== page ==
English independent rock quartet Wild Beasts made their name on flamboyant, excessively dramatic art-rock before turning a corner with 2011’s outstanding record “Smother.”
In a move reminiscent of ’80s synth-pop band Talk Talk’s shift from accessibility to minimal, jazzy arrangements, “Smother” removed some of the band’s musical ornamentations, both instrumental and vocal, but kept an incredible standard of songwriting and tightly wound tension.
Still, “Smother” was an intense record lyrically and thematically, focusing on manipulative relationships and obsessive carnality. It’s no wonder that Wild Beasts needed to take a break from touring after playing songs like “Bed of Nails” every night.
Their brief hiatus has paid off with their newest album “Present Tense,” which simultaneously strips the band’s sound down further and refashions them as a surreal R&B group.
If there’s one thing “Present Tense” has on the other Wild Beasts albums, it is the best vocal performances from dual singers Hayden Thorpe, who boasts a wicked falsetto, and Tom Fleming, who delivers his songs in a smoky, impassioned baritone.
In the past, Thorpe took care of the group’s most desperate, verbose lyrics while Fleming provided a more measured foil, but here those roles are more or less reversed.
Thorpe helms the impeccable pop tunes “Mecca” and “Palace” with bright, optimistic ease. Fleming brings considerable darkness to album standouts “Daughters” and “A Dog’s Life,” both of which incorporate subtle noise to incredible effect.
That said, most of the album’s arrangements barely seem to break a whisper, which pays off. These songs are slow-burning grooves played with remarkable precision. Synthesizers pop up frequently with small, mournful melodies or impressionistic backing chords.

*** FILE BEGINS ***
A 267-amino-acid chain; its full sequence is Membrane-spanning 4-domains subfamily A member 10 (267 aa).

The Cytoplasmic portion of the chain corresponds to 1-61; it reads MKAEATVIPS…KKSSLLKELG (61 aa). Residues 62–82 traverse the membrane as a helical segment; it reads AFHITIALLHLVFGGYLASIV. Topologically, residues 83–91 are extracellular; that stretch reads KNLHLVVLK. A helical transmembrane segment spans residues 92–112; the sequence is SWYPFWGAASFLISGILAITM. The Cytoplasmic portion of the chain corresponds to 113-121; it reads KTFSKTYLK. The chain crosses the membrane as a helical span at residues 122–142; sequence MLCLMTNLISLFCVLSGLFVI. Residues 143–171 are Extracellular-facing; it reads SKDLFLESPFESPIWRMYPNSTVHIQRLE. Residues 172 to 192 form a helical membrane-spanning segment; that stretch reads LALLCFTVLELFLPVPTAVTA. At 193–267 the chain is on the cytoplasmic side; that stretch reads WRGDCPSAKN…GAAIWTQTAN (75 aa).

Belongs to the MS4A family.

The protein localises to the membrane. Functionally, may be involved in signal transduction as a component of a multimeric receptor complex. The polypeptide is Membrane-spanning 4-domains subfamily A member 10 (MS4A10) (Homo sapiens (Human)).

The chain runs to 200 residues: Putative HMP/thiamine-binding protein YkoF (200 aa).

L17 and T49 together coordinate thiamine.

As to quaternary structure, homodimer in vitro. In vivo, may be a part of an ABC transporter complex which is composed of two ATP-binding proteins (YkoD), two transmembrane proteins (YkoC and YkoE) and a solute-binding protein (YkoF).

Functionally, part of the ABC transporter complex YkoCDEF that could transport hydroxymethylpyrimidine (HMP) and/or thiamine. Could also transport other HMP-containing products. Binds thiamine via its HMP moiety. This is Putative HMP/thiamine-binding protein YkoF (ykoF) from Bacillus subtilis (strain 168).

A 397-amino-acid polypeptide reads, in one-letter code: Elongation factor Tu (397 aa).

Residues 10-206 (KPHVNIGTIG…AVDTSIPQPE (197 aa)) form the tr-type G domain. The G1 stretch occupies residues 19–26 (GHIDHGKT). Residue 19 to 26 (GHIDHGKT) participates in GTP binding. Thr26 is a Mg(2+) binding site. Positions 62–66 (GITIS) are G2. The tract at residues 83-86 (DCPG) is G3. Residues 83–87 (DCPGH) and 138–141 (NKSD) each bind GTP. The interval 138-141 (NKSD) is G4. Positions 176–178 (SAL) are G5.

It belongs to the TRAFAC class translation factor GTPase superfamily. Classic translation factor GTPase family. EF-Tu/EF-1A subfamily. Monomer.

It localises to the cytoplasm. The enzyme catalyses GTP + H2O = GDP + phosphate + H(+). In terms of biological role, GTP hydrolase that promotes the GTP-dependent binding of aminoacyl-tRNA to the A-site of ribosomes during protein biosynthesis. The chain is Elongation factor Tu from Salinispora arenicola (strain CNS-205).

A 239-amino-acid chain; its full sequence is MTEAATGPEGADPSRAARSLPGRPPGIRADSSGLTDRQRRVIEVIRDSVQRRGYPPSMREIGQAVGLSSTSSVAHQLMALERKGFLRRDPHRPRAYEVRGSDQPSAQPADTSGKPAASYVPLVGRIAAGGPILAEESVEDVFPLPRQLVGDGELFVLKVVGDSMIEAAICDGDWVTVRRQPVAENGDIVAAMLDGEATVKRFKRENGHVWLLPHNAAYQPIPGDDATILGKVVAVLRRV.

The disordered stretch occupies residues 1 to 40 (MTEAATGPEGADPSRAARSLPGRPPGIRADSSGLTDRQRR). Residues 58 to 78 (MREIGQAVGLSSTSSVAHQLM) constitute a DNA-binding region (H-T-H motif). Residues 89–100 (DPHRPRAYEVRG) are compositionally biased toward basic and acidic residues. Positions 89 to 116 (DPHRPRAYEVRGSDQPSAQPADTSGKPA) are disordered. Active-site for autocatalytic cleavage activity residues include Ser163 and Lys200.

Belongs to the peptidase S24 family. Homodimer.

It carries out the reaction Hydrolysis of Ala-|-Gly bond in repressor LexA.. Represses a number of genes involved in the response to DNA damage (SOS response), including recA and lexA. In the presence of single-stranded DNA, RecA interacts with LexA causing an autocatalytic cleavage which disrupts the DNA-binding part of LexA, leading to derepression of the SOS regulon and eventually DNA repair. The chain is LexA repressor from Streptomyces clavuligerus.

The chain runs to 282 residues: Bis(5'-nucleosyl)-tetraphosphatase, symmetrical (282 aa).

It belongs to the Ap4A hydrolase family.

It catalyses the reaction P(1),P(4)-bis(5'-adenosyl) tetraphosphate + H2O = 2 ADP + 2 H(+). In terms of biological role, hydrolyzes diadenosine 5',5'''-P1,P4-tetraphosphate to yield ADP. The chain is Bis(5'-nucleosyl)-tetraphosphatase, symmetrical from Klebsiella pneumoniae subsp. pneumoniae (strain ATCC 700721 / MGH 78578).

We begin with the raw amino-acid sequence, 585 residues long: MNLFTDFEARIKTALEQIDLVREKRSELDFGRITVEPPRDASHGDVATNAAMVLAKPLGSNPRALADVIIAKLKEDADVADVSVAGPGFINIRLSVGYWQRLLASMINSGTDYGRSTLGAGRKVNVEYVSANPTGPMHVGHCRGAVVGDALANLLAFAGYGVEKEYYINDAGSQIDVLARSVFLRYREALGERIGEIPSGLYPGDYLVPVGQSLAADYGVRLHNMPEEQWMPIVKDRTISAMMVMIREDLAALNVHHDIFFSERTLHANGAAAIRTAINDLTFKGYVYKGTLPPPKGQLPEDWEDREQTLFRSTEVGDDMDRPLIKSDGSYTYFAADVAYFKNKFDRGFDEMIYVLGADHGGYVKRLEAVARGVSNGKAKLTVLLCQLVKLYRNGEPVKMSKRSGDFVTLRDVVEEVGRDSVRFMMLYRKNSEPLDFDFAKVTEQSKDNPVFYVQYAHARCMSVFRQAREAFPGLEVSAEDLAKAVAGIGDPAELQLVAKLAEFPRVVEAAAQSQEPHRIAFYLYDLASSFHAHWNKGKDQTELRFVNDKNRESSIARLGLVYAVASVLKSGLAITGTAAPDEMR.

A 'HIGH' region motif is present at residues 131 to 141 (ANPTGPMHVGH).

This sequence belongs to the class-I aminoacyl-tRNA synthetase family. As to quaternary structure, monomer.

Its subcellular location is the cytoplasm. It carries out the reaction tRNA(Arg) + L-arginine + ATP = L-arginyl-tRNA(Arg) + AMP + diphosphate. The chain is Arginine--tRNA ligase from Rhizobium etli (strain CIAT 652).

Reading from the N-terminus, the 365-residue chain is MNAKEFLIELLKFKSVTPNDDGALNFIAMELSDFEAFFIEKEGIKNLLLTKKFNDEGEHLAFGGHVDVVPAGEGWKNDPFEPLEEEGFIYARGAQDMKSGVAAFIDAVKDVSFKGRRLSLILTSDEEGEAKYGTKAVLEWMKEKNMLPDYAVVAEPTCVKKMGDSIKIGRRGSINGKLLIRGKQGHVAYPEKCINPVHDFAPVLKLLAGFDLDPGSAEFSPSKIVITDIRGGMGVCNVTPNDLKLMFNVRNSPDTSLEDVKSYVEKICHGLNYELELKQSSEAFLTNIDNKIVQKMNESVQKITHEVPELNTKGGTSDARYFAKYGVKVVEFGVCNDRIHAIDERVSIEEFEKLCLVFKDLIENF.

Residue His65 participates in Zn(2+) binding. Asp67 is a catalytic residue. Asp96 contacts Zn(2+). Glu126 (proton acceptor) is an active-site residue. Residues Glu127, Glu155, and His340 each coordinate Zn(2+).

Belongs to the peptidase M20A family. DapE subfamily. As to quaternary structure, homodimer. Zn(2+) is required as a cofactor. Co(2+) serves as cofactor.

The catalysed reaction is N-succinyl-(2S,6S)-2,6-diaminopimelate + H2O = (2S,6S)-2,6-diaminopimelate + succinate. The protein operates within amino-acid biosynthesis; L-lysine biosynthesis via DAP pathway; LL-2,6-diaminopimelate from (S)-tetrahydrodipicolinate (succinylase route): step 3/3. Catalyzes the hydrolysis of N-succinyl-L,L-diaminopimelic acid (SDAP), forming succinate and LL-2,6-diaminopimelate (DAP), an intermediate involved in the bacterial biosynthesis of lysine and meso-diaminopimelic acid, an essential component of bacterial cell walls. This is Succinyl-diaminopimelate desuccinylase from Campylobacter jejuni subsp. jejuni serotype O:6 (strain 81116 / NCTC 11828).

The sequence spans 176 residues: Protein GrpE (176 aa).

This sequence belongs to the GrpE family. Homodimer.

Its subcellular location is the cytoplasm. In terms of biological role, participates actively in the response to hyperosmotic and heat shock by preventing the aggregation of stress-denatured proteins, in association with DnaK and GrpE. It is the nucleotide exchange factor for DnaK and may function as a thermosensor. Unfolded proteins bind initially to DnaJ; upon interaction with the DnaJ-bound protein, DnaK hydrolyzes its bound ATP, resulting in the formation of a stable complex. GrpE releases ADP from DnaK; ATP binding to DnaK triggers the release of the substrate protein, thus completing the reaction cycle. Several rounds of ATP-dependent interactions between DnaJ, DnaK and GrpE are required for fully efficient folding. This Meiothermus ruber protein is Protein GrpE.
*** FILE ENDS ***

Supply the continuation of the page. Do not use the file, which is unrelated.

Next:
Of particular note is the group’s drummer Chris Talbot, who seems to always be playing the most abstracted version of a beat possible so that brief tom hits suddenly change the mood of an entire tune.
Thematically, “Present Tense” is less obsessed with sex, instead focusing on communication in the present moment. “A Simple Beautiful Truth,” the purest R&B song here, toes the line between those themes perfectly, reminding listeners that the original “carpe diem” poems were essentially seduction tools.
The album’s ambitious thematic structure crosses through crushing cynicism and direct sexual come-ons before arriving at inner peace, though at times these themes could have been a little more nuanced.
“Present Tense” isn’t a work that grabs you immediately, and some may still be put off by Thorpe’s extravagant falsetto. But for the first time, Wild Beasts will appeal to fans of current independent R&B acts such as Active Child and How to Dress Well, or even stars such as Miguel or Frank Ocean.
Rating: three-and-a-half out of five stars
Story by Colin Moore, A&E Editor